That is: “Through the books which we have, we know the deeds of the ancients and of times long passed. Our books have taught us that Greece had the first fame of chivalry and learning. Then came chivalry to Rome, and the sum of learning, which now is come to France. God grant that it remain there, and that it find the place so pleasant that it will never depart from France.” [6]

Ancient Greece to Rome: Theatre[edit]

All Roman comedy stems from Greek New Comedy but rewritten in Latin with slight adjustments to local taste and the long, narrow stage of Roman theatre. It keeps the characteristics of conventional situations from domestic life and stock character-masks that were traditional in the Greek model.[7]

Roman theatre in turn influenced theatre of the Renaissance. “The nine Greek-style tragedies of Seneca (c. 4 B.C.E. -65 C.E.) are especially noteworthy, partly because they were to have a more profound influence on Renaissance tragedians than their Greek originals.” Conventions commonly associated with Renaissance tragedies, most popularly Shakespeare, that are owed to Seneca, are revenge tragedies, structure of five acts, use of elaborate speeches, soliloquies, and asides, violence and horror performed on stage (as opposed to Greek tragedies in which all such actions occurred off stage), and an interest in the human condition, morality of nobility, and the supernatural, specifically with its human connection.[8]

Rome also used the Greek language as a model on which to aid the expansion of their power and secure a language for their empire. According to L. G. Kelly, author of The True Interpreter: A History of Translation Theory and Practice in the West (1979), "Western Europe owes its civilization to its translators." [9]

Anglo-Norman: Courtoisie and Romanz[edit]

Cortoisie is a synthesis of the superiority of French knighthood and learning. As a new distinction of the French knight, cortoisie implies not only a new style of communication and mastery of language, but a new style of communicative attitude, especially when regarding women. From cortoisie comes courtly love, a highly disciplined, self-denying, and respectful social form. Ideally, in this form, the knight honors his lady as something sacred. This new ideal of love called for a new ideal of language, according to Chrètien, and so, translations from old, dead Latin into French, or romanz, began. It is this language that replaces Latin as a new and lasting period of high culture, and, in so doing, becomes the real language or medium of translatio studii.[10]

See also[edit]

Notes[edit]

  1. ^ Stierle, Karlheinz. "Translatio Studii and Renaissance: From Vertical to Horizontal Translation." The Translatability of Cultures: Figures of the Space Between. Budick, Sanford and Iser, Wolfgang. Stanford UP, 1996. 56. Web.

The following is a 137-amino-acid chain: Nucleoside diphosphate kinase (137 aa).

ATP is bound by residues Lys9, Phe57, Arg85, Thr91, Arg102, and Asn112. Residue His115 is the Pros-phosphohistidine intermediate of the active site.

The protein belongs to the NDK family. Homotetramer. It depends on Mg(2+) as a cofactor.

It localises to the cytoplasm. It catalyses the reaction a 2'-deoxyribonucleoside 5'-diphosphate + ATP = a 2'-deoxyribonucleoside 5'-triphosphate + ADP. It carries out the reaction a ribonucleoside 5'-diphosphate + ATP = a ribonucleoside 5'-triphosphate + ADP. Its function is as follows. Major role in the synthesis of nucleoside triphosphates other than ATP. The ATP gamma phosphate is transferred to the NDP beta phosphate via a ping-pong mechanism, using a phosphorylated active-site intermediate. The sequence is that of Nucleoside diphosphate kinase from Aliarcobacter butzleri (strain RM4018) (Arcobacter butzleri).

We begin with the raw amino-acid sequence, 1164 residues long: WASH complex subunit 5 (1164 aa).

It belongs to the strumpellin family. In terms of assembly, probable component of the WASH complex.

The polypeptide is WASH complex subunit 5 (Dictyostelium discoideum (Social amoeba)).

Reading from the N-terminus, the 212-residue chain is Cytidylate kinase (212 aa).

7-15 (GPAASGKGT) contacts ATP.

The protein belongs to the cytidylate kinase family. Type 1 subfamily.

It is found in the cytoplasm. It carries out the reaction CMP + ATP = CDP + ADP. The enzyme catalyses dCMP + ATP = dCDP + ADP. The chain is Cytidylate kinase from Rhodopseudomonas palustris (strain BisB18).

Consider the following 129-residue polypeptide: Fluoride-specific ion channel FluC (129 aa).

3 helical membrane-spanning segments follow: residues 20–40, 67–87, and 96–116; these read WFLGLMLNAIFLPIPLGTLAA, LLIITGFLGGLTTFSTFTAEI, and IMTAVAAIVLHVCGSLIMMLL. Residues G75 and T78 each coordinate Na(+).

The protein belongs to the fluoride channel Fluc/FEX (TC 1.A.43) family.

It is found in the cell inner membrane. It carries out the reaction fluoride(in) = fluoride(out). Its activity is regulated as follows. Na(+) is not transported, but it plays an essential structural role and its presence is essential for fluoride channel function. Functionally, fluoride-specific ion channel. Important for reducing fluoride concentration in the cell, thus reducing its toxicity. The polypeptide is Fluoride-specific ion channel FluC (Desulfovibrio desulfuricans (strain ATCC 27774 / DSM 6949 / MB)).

2. ^ Karlheinz, Stierle. Ibid.
  3. ^ Gertz, Sunhee Kim. "Translatio studii et imperii: Sir Gawain as literary critic." Semiotica, Volume 63, Issue 1-2. (2009): 185-204. Print.
  4. ^ Carron, Jean-Claude. “Imitation and Intertextuality in the Renaissance.” New Literary History, Volume 19, No. 3. (1988): 565-579. Print.
  5. ^ Rothstein, Marian. “Etymology, Genealogy, and the Immutability of Origins.” Renaissance Quarterly, Volume 43, No.2. (1990): 332-347. Print.
  6. ^ Curtius, Ernst Robert. European Literature and the Latin Middle Ages. “Princeton University Press.” Princeton, New Jersey. 1990. Print.
  7. ^ Wise, Jennifer, and Craig S. Walker, eds. The Broadview Anthology of Drama: Plays from the Western Theatre. Vol. 1. Peterborough, Ont.: Broadview, 2003. Print.
  8. ^ Wise, Jennifer, and Craig S. Walker, eds. The Broadview Anthology of Drama: Plays from the Western Theatre. Vol. 1. Peterborough, Ont.: Broadview, 2003. Print.
  9. ^ Hornblower, and Spawforth, eds. "Translation." The Oxford Classical Dictionary. 3rd ed. 2003. Print
  10. ^ Budick, Sanford, and Wolfgang Isen, eds. The Translatability of Cultures: Figurations of the Space Between. Stanford: Stanford UP, 1996. Google Books.

References[edit]

  • Bratu, Cristian. "Translatio, autorité et affirmation de soi chez Gaimar, Wace et Benoît de Sainte-Maure." The Medieval Chronicle 8 (2013): 135-164.
  • Budick, Sanford, and Wolfgang Isen, eds. The Translatability of Cultures: Figurations of the Space Between. Stanford: Stanford UP, 1996. Google Books.
  • Carron, Jean-Claude. “Imitation and Intertextuality in the Renaissance.” New Literary History, Volume 19, No. 3. (1988): 565-579. Print.
  • Curtius, Ernst Robert. European Literature and the Latin Middle Ages. “Princeton University Press.” Princeton, New Jersey. 1990. Print.
  • Gertz, Sunhee Kim. "Translatio studii et imperii: Sir Gawain as literary critic." Semiotica, Volume 63, Issue 1-2. (2009): 185-204. Print.
  • Hornblower, and Spawforth, eds. "Translation." The Oxford Classical Dictionary. 3rd ed. 2003. Print
  • K. Sarah-Jane Murray, "Reading Plato, Writing Romance," in From Plato to Lancelot (Syracuse University Press, 2008)
  • Reis, Levilson C. "Clergie, Clerkly Studium, and the Medieval Literary History of Chrétien de Troyes's Romances." Modern Language Review, Volume 106, Part 3. (2011): 682–696.
  • Rothstein, Marian. “Etymology, Genealogy, and the Immutability of Origins.” Renaissance Quarterly, Volume 43, No.2. (1990): 332-347. Print.
  • Wise, Jennifer, and Craig S. Walker, eds. The Broadview Anthology of Drama: Plays from the Western Theatre. Vol. 1. Peterborough, Ont.: Broadview, 2003. Print.